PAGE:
Constructors in Java

A Constructor is a special kind of method designed to initialize the objects when they are first created. Whenever you want to create an object, you have to call the constructor. There is no other way.

Sometimes you declare a constructor method and sometimes Java provides it for you.


1. Rules to declare a constructor

  • The name of the constructor is the same as the name of the class in which it is defined.
  • It has no return type, not even void. Hence, It has no return statement inside its body.
  • It cannot access static members of a class.
  • Like methods, it can have access modifiers like private, public etc.


2. User defined Constructor

When you explicitly define a constructor inside a class, it is called user-defined constructor. Based on the number of arguments a constructor takes, it can be categorised into two types :

  1. No-Arg Constructor : Takes no arguments.
  2. Parametrized Constructor : Takes one or more arguments.

2.1 No-Arg Constructor

A user defined constructor that takes no arguments is called no-arg constructor.

Output :

 


2.2 Parametrized Constructor

A user defined constructor that takes one or more arguments is called parametrized constructor.

Parametrized constructors have a significant advantage. You can provide the initial values for instance variables when an object is created.

Output :


3. Default Constructor

When you do not explicitly provide a constructor in your class, then Java provides you with one. It is called default constructor and it initializes the uninitialized variables of your objects with default values.

The default value for different data types is:

Data-typeDefault value
Integer type : (byte, short, int, long)0
Real numbers : (float, double)0.0
booleanfalse
Reference type : (String, object reference)null


3.1 Example : A default constructor

Example below demonstrates the use of default constructor:

Output :

Note that we did not provide any definition for the constructor A(). Java did it for us.


3.2 A short note

Once you provide any constructor(whether parametrized or non-parameterized) for a class, Java doesn’t provide the default constructor.

The example below will throw compilation error:

 


3.3 Default Constructor vs No-Arg constructor

While they look the same, no-arg constructors are not the same as default constructors.

  • Java provides the default constructor automatically, while You have to declare the no-arg constructor explicitly in a class.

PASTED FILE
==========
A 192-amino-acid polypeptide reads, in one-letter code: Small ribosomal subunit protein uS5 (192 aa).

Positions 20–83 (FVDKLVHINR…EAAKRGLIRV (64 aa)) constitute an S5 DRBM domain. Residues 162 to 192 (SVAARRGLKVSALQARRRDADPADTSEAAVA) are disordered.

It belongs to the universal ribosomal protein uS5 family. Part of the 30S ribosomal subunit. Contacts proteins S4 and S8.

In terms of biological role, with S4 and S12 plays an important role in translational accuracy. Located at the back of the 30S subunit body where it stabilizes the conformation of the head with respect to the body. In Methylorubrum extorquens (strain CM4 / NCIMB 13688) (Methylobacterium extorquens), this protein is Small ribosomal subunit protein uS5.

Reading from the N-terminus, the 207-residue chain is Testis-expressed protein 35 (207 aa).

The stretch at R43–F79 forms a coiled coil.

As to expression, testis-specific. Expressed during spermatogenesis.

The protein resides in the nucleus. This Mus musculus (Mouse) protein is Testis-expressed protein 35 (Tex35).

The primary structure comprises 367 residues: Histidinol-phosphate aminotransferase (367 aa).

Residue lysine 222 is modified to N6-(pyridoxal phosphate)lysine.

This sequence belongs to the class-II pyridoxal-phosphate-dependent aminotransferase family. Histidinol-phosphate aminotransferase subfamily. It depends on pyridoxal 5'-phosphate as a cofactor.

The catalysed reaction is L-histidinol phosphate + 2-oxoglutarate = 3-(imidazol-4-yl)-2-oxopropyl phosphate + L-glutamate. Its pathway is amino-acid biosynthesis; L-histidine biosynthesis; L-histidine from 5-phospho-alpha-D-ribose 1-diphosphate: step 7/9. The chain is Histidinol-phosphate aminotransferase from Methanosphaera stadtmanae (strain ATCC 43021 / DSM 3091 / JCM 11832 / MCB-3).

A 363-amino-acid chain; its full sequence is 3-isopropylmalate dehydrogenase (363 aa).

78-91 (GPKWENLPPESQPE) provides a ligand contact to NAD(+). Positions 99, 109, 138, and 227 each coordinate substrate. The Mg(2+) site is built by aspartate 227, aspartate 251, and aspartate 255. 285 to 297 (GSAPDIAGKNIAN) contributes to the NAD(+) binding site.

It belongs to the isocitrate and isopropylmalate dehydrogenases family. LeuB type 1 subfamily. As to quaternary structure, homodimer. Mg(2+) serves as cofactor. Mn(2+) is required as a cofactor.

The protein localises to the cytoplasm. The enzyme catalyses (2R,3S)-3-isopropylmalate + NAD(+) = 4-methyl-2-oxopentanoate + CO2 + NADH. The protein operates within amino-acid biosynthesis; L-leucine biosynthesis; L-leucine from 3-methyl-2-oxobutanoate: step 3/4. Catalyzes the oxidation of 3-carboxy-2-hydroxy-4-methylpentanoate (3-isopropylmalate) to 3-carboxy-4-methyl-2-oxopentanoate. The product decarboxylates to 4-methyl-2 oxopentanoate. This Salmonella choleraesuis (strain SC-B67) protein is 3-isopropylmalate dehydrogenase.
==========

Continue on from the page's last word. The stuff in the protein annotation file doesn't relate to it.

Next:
• If you don’t declare any constructor inside a class only then a default constructor is provided by Java. As soon as you define any constructor, Java doesn’t provide a default constructor.
  • Inside a no-arg constructor, you can initiailize the variables with the value you want. But a default constructor initializes the variables with defaul values only.

4. Constructor vs Method

For most part constructors work like methods. So they are also called constructor methods.

But they differ from methods in a few ways:

  • They have no return type not even void.
  • They cannot be called again and again like methods. You can call them only at the time of object creation.
  • Their names are fixed ( i.e the name of the class where they are declared).
  • Constructors can be overloaded but cannot be overridden.

5. Constructor Overloading

Like methods Constructors can be overloaded. You can have more than one constructor inside a class with varying number of arguments and varying data-type of those arguments.

Output :

 


6. Constructor Chaining

A constructor calling another constructor of the same class which in turn may call yet another constructor of the same class is called constructor chaining.

It is helpful when you want to expand a class by adding more features(variables). Inside the new constructor, you can call old constructors to set the old variables and only set the new variables there.

To call the constructor of the same class from inside a constructor, we don’t use their name. Instead we use this keyword.

Output :


7. Access Modifiers and constructors

All the examples defined above had constructors with default access level i.e they didn’t have any access modifiers. You can have other access modifiers with them as well. Their access levels work the same as those of methods:

  • A constructor defined private can be called only from inside the class.
  • A constructor defined public can be called from anywhere, even outside the package where they are defined.
  • A constructor defined protected can be called from:
    • the entire package where the class is defined.
    • the subclasses of this class(irrespective of the package).

7.1 Private Constructor

Let’s have an example where the constructor has been declared private:

Output :

You will see public and protected constructors as you move deeper into the tutorials.


8. Return type of a Constructor

The implicit return type of a constructor is the reference of the object it creates. It always happens to be the reference type. Java automatically decides the type of reference to return by looking at the class where it is defined. So we don’t explicitly write the return type when declaring a constructor.


9. Points to Remember

  • Constructors are never inherited.
  • Constructors can be overloaded but cannot be overriden(because they can’t be inherited).
  • If you implement any constructor then Java doesn’t provide the default constructor.
  • Constructors have no return type not even void.
  • this() is used to call the constructor of the same class from another constructor.
  • super() can be used to call the constructor of the super class. You can see this here.
  • The implicit return type of a constructor is the reference of the object it creates.